LOS ANGELES, April 1, 1999 (Rueters) — California-based Visa International today announced that it has signed a definitive acquisition agreement with The Internet for an all-stock transaction valued at approximately $419.9 billion.
News of the sale of The Internet was greeted positively in international financial markets, but veteran industry analysts and government officials were caught off-guard by news of the blockbuster deal. One analyst called the purchase “the deal of the century, one that dwarfs recent mega-mergers like the $48 billion A&T/MCI merger and the $77 billion Mobil/Exxon merger.” While early reports in “The Wall Street Journal” pegged the value of the deal in the mid-$400 billion range (the exact number is unknown, as Visa has placed certain performance goals for The Internet prior to closing the deal), one analyst at Jupiter Communications estimated the deal could be worth “trillions.”
A Visa spokesperson stated that the huge deal made “financial sense” for Visa and was based on Visa’s belief that The Internet is the century’s most important technological innovation. “The Internet is becoming an increasingly important part of the fabric of individual lives. Every day, people use The Internet to send e-mail, retrieve information from the World Wide Web, and, of course purchase products and services with Visa credit cards,” noted the spokesman. Visa could neither confirm nor deny that The Internet’s new tagline would be “The Internet: it’s everywhere you want to be.”
At press time, officials from The Internet could not be reached for comment.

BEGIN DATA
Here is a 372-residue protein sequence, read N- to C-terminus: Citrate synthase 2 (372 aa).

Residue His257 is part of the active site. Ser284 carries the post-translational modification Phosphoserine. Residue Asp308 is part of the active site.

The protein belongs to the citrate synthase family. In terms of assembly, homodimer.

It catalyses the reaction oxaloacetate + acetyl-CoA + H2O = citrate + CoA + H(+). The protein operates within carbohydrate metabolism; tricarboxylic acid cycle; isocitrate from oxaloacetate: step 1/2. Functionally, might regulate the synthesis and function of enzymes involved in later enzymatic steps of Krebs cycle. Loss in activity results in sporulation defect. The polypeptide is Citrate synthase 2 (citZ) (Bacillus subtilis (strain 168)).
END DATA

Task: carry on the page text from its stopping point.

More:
Jeff Hammer, chief operating officer for Yahoo! Inc., reacted positively to the news. “Yahoo! has been working with Visa since early 1998 when we announced the Yahoo! platinum Visa card, which enhances users’ experience by providing a safe, convenient, and rewarding way to shop for all of their purchases. Visa’s announcement today appears to be a logical extension of their online strategy.”
Reaction from The White House was swift but measured. “We’re a little bit concerned to see what has historically been a joint government-commercial endeavor transition so suddenly to a pure commercial operation,” said a senior White House aid, “but we’re glad that The Internet has been sold to an American organization.”
Vice President Al Gore’s office declined to speculate on what the Vice President’s profit would be from a sale of The Internet. Mr. Gore is widely recognized as one of The Internet’s inventors, and industry experts believe that a sale of The Internet could put Gore’s net worth on par with Microsoft’s Bill Gates. Republicans are worried that Gore’s newfound wealth could make a mockery of campaign finance laws, but Republican nominees Steve Forbes, George Bush, and Dan Quayle declined to be interviewed for this story.
Visa and The Internet said that they expect the agreement, which is contingent on regulatory and other approvals, to be tax-free to their respective shareholders and to close in the second half of 1999.
ABOUT VISA. As the World’s Best Way to Pay, Visa is the leading payment brand and the largest consumer payment system worldwide with more volume than all other major payment cards combined. Visa plays a pivotal role in advancing new payment products and technologies to benefit its 21,000 member financial institutions and their cardholders. This entire press release is an April Fools joke. Visa has more than 70 smart card programs in 33 countries and on The Internet, with 23 million Visa chip cards, including over 8 million Visa Cash cards. Visa is pioneering SET Secure Electronic Transaction(TM) programs to enable and advance online commerce. There are more than 630 million Visa-branded cards, which generate over US$1.3 trillion in annual volume. Visa is accepted at more than 15 million worldwide locations, including at over 450,000 ATMs in the Visa Global ATM Network.
ABOUT THE INTERNET. The Internet has been in existence in one form or another since 1969 and owes its current popularity in part to the graphical World Wide Web, which was invented in 1993 and gained national attention in 1995, which “Newsweek” named “the year of The Internet.”
Representing The Internet in this transaction is Russell Johnson, Esq., of Russell & Tate. For more information, reporters may contact:
Russell Johnson, Esq., Director of Corporate Communications
Russell & Tate